Maestro Eckart Preu has effected significant and positive changes to the Portland Symphony Orchestra’s annual “Magic of Christmas” concerts, which opened last weekend and continue through Sunday. Contributed

The big news for this Christmas season revolves around the Portland Symphony Orchestra’s annual two-weekend production of its “Magic of Christmas” concerts. The PSO has a new maestro this year, and I’m pleased to report that he has restored many of the more traditional elements and discarded the irrelevant ones.

Among several fine choral concerts pertaining to Christmas, one longtime personal favorite comes up this weekend. Christmas with Renaissance Voices is scheduled for two performances in Portland.

Looking ahead to early 2020, Portland Ovations hosts the national touring production of the Broadway musical “Waitress” for Jan. 10-11. Here’s hoping that you’ll find tickets in your Christmas stocking.

Portland Symphony Orchestra

The magic is back in the Magic of Christmas concerts. That’s the happy news I have to report after the Portland Symphony Orchestra’s new maestro, Eckart Preu, conducted his inaugural Magic of Christmas last weekend. Six more performances are slated.

I had been a regular attendee since the early 1990s, but I lost interest when former maestro Robert Moody introduced a number of non-musical, non-Christmas elements, such as gargantuan puppets, flying acrobats and a magician.

Preu (rhymes with toy) has swept away these irrelevant elements and returned the Magic of Christmas to its roots for this 40th annual production: great symphonic Christmas and wintertime music that ranges from the Renaissance to the present.


The concert opened in a joyous, rousing fashion, as the orchestra was joined by about 80 members of the Portland Community Chorus in Leroy Anderson’s compilation of Christmas carols. Then the program segued to a collection of classical pieces that pertained either to Christmas or the winter season.

Tops among these were Antonio Vivaldi’s Winter Concerto from “The Four Seasons,” with assistant first violinist Amy Sims as the featured soloist, and George Frideric Handel’s Hallelujah Chorus.

The second half of the program featured more modern and popular music. Highlights included orchestra and voices in a suite from “Elf” with chorus master and music professor Nicolas Alberto Dosman on the podium.

Bass-baritone Kevin Deas gave an inspired reading of “The Night Before Christmas,” plus he sang a very funny selection from “How the Grinch Stole Christmas.”

Anderson’s “Sleigh Ride,” with musicians and conductor donning Christmas apparel and the brass section imitating neighing horses, was as delightful as it has been for decades. And “Jingle Bells” was there, too.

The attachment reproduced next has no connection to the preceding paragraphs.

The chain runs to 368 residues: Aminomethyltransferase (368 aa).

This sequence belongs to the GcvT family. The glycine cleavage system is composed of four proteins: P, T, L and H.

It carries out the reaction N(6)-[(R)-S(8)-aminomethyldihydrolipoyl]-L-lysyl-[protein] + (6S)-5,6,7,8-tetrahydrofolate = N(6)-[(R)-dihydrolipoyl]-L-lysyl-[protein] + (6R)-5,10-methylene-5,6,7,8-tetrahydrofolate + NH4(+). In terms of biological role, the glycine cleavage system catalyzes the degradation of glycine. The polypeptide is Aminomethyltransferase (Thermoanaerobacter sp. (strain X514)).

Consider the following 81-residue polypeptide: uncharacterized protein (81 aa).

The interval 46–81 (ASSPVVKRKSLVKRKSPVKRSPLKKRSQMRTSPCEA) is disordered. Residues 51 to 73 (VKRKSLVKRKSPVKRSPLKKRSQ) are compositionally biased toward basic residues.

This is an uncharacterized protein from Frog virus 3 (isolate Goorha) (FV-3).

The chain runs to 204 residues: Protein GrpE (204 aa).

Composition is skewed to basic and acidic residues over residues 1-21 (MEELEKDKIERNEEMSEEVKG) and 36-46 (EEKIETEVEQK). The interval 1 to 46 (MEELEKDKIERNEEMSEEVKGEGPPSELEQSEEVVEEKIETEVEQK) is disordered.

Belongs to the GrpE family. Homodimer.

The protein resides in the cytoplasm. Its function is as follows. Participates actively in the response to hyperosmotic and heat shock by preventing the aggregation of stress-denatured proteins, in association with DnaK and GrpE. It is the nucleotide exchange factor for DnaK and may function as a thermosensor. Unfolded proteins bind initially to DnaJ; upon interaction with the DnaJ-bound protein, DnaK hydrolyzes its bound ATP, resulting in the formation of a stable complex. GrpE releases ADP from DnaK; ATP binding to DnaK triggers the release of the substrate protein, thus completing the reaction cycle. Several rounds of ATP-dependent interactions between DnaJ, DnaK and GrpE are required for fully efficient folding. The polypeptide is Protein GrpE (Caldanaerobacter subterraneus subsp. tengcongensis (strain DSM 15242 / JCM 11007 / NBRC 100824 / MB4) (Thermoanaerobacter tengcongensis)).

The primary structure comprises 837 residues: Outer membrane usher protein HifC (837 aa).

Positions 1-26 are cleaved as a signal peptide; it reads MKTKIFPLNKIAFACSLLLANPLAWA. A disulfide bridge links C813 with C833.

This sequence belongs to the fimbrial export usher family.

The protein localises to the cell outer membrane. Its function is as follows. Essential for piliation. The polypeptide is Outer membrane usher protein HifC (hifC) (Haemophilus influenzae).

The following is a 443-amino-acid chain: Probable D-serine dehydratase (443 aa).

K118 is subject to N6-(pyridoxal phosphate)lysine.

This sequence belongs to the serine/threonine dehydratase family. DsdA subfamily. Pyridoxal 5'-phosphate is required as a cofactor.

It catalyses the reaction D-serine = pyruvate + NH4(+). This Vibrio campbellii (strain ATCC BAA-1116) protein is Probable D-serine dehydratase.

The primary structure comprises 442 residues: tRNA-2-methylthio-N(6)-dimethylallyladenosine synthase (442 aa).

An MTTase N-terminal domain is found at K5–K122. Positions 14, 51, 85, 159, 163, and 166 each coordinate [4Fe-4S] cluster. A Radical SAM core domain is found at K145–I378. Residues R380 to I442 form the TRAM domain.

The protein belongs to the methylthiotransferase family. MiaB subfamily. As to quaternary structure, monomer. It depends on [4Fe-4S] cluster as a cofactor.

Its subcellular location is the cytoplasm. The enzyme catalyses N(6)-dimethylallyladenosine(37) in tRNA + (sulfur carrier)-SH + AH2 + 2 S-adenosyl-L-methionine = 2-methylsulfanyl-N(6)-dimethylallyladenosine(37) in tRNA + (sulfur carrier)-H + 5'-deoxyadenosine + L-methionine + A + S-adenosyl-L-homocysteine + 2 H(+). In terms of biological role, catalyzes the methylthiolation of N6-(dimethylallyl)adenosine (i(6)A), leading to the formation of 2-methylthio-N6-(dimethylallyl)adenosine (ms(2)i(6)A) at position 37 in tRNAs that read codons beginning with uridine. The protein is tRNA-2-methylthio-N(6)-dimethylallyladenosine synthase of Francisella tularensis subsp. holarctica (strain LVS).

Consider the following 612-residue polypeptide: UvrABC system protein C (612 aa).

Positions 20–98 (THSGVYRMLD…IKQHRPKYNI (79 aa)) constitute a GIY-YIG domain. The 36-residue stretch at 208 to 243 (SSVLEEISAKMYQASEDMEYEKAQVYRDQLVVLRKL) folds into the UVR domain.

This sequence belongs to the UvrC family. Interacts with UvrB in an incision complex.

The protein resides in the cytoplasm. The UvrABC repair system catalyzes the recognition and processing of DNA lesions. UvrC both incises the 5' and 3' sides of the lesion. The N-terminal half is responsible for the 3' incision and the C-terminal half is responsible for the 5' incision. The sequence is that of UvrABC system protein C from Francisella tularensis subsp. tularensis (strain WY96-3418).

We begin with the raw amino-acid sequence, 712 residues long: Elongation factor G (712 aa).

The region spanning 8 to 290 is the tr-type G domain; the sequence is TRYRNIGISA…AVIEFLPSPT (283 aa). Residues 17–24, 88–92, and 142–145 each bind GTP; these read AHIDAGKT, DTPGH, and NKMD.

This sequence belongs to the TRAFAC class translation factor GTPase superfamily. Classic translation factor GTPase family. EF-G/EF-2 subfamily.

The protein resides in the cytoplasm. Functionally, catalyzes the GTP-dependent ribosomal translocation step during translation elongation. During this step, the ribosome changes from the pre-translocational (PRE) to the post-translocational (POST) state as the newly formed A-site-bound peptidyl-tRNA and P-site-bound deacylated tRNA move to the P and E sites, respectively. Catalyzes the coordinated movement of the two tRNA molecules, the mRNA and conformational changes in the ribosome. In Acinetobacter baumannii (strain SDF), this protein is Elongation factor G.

Per usual, the Magic of Christmas concluded with an audience singalong that wrapped up with “We Wish You A Merry Christmas.” Bring on that figgy pudding.


Following the concert I stopped on the sidewalk and chatted with a longtime PSO board member I’ve known for a quarter-century. “Yes, the magic is back in ‘Magic,’” was the board member’s happy conclusion.

Portland Symphony Orchestra presents six performances of its Magic of Christmas concerts at Merrill Auditorium at Portland City Hall: Dec. 20 at 2 p.m. and 7:30 p.m., Dec. 21 at 2 p.m. and 7:30 p.m. and Dec. 22 at 1 p.m. and 5 p.m. Call PortTIX at 842-0800.

Renaissance Voices

One of my personal favorite Christmas programs is given every year by Renaissance Voices, a 21-member a cappella choral ensemble under the direction of Harold Stover.

Although much of their repertoire derives from their namesake period, Renaissance Voices also adds a number of more modern selections, plus a bit of seasonal humor in poetry and prose. It’s a unique feature that goes over very well with audiences.

Two performances are scheduled for this weekend at St. Luke’s Cathedral, 143 State St. in Portland: Dec. 21 at 7:30 p.m. and Dec. 22 at 2 p.m. Visit


Some of the happiest people on Christmas morning will be those who pull tickets to “Waitress” out of their stockings. The national tour of this Broadway hit that garnered four Tony Award nominations will visit Merrill Auditorium Jan. 10-11, as Portland Ovations’ first offering of 2020.


With a book by Jessie Nelson and score by Sara Bareillies, “Waitress” revolves around Jenna, a waitress and pie chef in a rural southern diner. Jenna is trapped in an abusive marriage and desperately seeks a way out. Can she find it in an affair with her doctor? Or can she win the big prize offered in a pie-baking contest?

Among the many fine songs, Jenna’s plaintive, lament, “She Used to Be Mine,” coming as she hits rock bottom, represents an outstanding piece of dramatic and lyric stagecraft.

Portland Ovations presents “Waitress” for three performances at Merrill Auditorium at Portland City Hall: Jan. 10 at 8 p.m. and Jan. 11 at 2 p.m. and 8 p.m. Call PortTIX at 842-0800.

Maestro Eckart Preu has effected significant and positive changes to the Portland Symphony Orchestra’s annual “Magic of Christmas” concerts, which opened last weekend and continue through Sunday.

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